Which brings me to Lior Sternfeld’s book. It is crucial to note at the outset that, as opposed to the vigorously critical histories of Ottoman, Arab, and North African Jewries, critical scholarship has thus far remained conspicuously reluctant to engage with the modern history (or rather, histories) of Iranian Jewries in meaningful, inspiring and innovative ways, instead adhering strictly to Zionist paradigms. To the best of my knowledge, Between Iran and Zion is the first utterly successful attempt to liberate the historiography of twentieth-century Iranian Jews from its conceptual and institutional straitjackets. Hence, it provides exciting, novel and thought-provoking insights and findings regarding the modern history of Jews in Iran. Significantly, it is carefully (and, presumably, intentionally and strategically) written in understated and dispassionate language, so as to make its truly radical and innovative findings more amendable for assimilation.

By drawing on an impressive body of primary and secondary sources in Persian, English and Hebrew (including oral histories), Sternfeld’s valuable contribution falls under three interrelated headings: (1) the fluidity and multiplicity of Jewish identities in Iran; (2) the high level of integration of Jews in twentieth-century Iranian society, especially during the second half of that century, and; (3) the Jews’ active involvement in support of the 1979 Islamic Revolution.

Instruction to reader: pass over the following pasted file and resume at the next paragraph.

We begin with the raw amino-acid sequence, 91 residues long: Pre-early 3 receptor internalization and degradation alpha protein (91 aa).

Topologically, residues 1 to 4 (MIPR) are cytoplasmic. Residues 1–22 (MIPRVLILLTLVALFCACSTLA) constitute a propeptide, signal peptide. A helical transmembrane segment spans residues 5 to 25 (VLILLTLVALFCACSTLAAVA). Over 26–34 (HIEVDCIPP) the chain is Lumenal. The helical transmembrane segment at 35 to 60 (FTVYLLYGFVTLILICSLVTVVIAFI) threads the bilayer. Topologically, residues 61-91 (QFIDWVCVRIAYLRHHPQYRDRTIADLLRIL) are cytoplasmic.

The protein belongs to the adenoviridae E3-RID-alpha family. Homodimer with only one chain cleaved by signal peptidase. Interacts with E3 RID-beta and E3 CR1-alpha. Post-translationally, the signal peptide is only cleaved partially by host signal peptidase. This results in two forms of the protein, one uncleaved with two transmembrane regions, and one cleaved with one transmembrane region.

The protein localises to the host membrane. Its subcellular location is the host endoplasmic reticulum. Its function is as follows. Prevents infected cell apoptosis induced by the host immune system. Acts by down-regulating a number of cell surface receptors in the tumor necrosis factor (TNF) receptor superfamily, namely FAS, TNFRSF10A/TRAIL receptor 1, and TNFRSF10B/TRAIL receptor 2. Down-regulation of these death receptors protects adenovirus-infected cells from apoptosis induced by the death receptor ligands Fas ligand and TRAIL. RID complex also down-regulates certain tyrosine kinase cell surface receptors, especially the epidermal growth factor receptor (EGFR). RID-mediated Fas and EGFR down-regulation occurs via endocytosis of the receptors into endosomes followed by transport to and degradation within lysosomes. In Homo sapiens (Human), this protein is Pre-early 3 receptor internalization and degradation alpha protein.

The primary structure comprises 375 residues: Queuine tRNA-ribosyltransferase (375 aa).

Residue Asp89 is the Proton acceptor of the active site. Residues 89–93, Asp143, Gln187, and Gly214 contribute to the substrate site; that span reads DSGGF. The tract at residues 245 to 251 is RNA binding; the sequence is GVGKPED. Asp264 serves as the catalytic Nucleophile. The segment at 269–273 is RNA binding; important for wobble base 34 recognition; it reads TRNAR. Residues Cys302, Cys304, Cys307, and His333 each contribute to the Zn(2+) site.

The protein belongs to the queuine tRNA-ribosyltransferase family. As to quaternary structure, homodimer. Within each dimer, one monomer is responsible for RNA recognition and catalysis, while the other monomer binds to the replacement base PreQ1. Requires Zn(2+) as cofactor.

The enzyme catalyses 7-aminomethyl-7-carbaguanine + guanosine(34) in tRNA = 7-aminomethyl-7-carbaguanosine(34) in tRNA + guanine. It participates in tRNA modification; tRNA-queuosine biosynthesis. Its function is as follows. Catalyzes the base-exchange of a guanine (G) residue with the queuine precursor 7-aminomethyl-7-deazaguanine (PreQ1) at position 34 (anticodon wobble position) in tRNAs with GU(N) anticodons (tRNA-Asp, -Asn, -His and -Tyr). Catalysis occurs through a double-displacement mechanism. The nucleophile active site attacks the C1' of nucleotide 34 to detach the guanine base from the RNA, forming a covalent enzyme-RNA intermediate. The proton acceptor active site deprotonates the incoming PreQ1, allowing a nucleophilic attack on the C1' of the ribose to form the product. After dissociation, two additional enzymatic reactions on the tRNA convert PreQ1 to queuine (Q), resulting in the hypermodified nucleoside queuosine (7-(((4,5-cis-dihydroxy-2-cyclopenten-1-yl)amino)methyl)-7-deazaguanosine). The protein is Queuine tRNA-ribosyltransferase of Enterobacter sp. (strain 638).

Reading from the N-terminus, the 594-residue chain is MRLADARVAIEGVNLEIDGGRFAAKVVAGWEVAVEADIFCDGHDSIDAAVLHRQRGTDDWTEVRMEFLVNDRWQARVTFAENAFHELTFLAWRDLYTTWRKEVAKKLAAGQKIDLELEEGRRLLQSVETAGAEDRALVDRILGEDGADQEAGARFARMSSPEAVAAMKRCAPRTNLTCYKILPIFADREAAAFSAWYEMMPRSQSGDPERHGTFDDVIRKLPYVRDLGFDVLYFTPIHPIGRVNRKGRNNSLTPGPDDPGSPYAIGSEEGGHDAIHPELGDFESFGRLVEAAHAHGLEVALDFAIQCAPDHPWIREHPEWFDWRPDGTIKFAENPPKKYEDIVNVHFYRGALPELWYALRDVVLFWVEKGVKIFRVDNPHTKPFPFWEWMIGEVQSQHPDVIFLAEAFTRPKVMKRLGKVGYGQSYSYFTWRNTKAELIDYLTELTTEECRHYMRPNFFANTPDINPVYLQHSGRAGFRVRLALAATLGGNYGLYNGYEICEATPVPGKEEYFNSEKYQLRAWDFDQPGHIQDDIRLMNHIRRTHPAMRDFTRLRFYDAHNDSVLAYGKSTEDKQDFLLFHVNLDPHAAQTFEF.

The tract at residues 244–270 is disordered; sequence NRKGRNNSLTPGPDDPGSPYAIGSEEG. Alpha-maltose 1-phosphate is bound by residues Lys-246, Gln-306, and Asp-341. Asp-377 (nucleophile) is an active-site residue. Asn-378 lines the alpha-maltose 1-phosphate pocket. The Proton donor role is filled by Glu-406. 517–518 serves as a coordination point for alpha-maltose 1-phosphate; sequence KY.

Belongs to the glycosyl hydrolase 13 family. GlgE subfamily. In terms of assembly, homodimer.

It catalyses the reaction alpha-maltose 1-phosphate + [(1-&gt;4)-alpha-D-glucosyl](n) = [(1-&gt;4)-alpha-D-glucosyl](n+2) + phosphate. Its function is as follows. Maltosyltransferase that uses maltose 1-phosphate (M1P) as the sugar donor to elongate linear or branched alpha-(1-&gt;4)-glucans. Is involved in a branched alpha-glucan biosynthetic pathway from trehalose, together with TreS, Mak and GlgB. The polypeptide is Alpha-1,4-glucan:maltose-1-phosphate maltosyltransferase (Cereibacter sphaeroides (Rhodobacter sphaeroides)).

First, Sternfeld demonstrates that from the 1940s to the aftermath of the 1979 Islamic Revolution, Iranian Jews could be at once ardent Iranian nationalists, liberals, communists, Marxists, Zionists, anti-Zionists, Jews, and even―lo and behold―supportive of revolutionary Islamists. They had these options available to them and they pursued them all. Sternfeld compellingly historicizes these affiliations, showing that they were neither homogenous nor fixed, and carried different meaning to various groups, Jews and non-Jews alike. For example: like in many other countries in the Global South, Marxism in twentieth-century Iran has been wedded to, and embedded in, a form of nationalism (in this case, Iranian), providing yet another example of the translation of the universal into the idiom of the local. Through his unearthing of the Jewish participation in, and support of, the Tudeh (Communist) Party in Iran, Sternfeld earns the right to confidently state that they “wanted to see a transformation of the Jewish community in Iran, [a transformation that will allow them] to fit more seamlessly into Iranian society […].”